The Rector writes ‘’Happy New Year… and also Happy Epiphany (carried over from yesterday!) and in this lovely season of Epiphany we could do worse than to soak up the words of the poet T.S. Eliot .
I have included the wonderful poem ‘Journey of the Magi’ on the back page today as I feel that it is really as good as an entire sermon, as they say ’There’s ateing and drinking in it!’ It was written after Eliot’s own conversion to Christianity and his confirmation in the Church of England in 1927, and was then published in Ariel Poems in 1930. Later, Eliot became a churchwarden at Saint Stephen’s in Gloucester Road, London, and he remained a lifelong Anglo-Catholic.
CONFIRMATION 2018-If you would like to be confirmed this year, please let the Rector know. Weekly Confirmation Classes (Saturdays 5-6:30pm) will start at the beginning of February.
Peter Stobart writes “For the attention of all Church Musicians, I have organised an afternoon of hymn playing for organists and pianists at St Fin Barre’s Cathedral on Saturday 3rd February. All are encouraged to attend and all abilities are most welcome! We will gather in the cathedral at 2pm and we will finish at 5pm. Tea and coffee will be served at 3.15pm.
Participants are all encouraged to play something (although observers are also welcome) and everyone is advised to bring a copy of the red Church Hymnal is they have access to one. This is of course also an opportunity to play the largest organ in Ireland! There will doubtless be discussion about the use of pedals, speed, key, old hymns versus modern hymns etc.
The session is also an RSCM supported event.
Thanks for your support and don’t hesitate to contact me if you need any further information about this event or about anything to do with music at the cathedral.”
8th Jan Toddlers Plus One 10am until 12 noon Parish Hall
Monday Club 3pm until 5pm Parish Hall
10th Jan Holy Communion 10:30am in St Mary’s Church
11th Jan Friendship Club 11am Rectory
Select Vestry Meeting 7pm Rectory
15th Jan Theological Book Circle 8pm Rectory
17th Jan Mothers’ Union 8pm Parish Hall
Special Epiphany Blessing
May all who come to our home this year rejoice to find Christ living among us;
and may we seek and serve, in everyone we meet, that same Jesus who is your
incarnate Word, now and forever. Amen.
A part of church history is the custom of blessing homes at the New Year. A family would hold a short service of prayer to ask God’s blessing on their dwellings and on all who live, work with and visit them. In this way, we invite Jesus to be a “guest” in our home, a listener to each conversation, a guide for troubled times, and a blessing in times of thanksgiving. “Chalking the door” or the door step may be used as a way to celebrate and literally “mark” the occasion. This morning, at the end of the Service, I will use the chalk to mark the lintel of our own two Churches with the symbols of 20 + C + M + B + 18 which symbolises the three Wise Men, (C) Caspar, (M) Melchior, and (B) Balthasar who followed the star of God’s Son who became human two thousand and (18) eighteen years ago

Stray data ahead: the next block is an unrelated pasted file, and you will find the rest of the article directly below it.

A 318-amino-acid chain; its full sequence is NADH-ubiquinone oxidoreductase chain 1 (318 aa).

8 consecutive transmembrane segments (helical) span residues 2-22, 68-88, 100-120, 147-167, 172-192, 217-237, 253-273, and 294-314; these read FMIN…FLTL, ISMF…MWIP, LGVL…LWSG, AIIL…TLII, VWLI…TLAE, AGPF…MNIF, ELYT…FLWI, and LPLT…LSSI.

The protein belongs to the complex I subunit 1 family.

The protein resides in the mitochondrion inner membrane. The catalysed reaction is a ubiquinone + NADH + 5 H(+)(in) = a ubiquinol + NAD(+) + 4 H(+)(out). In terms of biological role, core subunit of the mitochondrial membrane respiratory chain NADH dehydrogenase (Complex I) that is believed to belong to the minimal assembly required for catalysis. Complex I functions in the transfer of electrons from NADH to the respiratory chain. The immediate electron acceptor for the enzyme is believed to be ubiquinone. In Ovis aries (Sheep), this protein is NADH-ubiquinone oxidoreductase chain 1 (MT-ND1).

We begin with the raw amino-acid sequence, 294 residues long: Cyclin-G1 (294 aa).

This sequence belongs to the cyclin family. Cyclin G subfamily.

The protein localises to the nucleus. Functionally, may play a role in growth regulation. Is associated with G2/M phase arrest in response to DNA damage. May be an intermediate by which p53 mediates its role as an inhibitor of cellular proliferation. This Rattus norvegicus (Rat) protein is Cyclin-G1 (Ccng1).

The Journey of the Magi, by TS Eliot
A cold coming we had of it, Just the worst time of the year
For a journey, and such a long journey:
The ways deep and the weather sharp, the very dead of winter.
And the camels galled, sore-footed, refractory,
Lying down in the melting snow.
There were times when we regretted The summer palaces on slopes, the terraces, And the silken girls bringing sherbet.
Then the camel men cursing and grumbling
And running away, and wanting their liquor and women,
And the night-fires going out, and the lack of shelters,
And the cities dirty and the towns unfriendly
And the villages dirty and charging high prices: A hard time we had of it.
At the end we preferred to travel all night, sleeping in snatches,
With the voices singing in our ears, saying that this was all folly.
Then at dawn we came down to a temperate valley,
Wet, below the snow line, smelling of vegetation;
With a running stream and a water mill beating the darkness,
And three trees on the low sky,
And an old white horse galloped away in the meadow.
Then we came to a tavern with vine-leaves over the lintel,
Six hands at an open door dicing for pieces of silver,
And feet kicking the empty wineskins.
But there was no information, and so we continued
And arrived at evening, not a moment too soon
Finding the place; it was (you may say) satisfactory.
All this was a long time ago, I remember,
And I would do it again, but set down
This set down. This: were we led all that way for
Birth or Death? There was a Birth, certainly,
We had evidence and no doubt. I had seen birth and death,
But had thought they were different; this Birth was
Hard and bitter agony for us, like Death, our death.
We returned to our places, these Kingdoms, But no longer at ease here, in the old dispensation, With an alien people clutching their gods.
I should be glad of another death.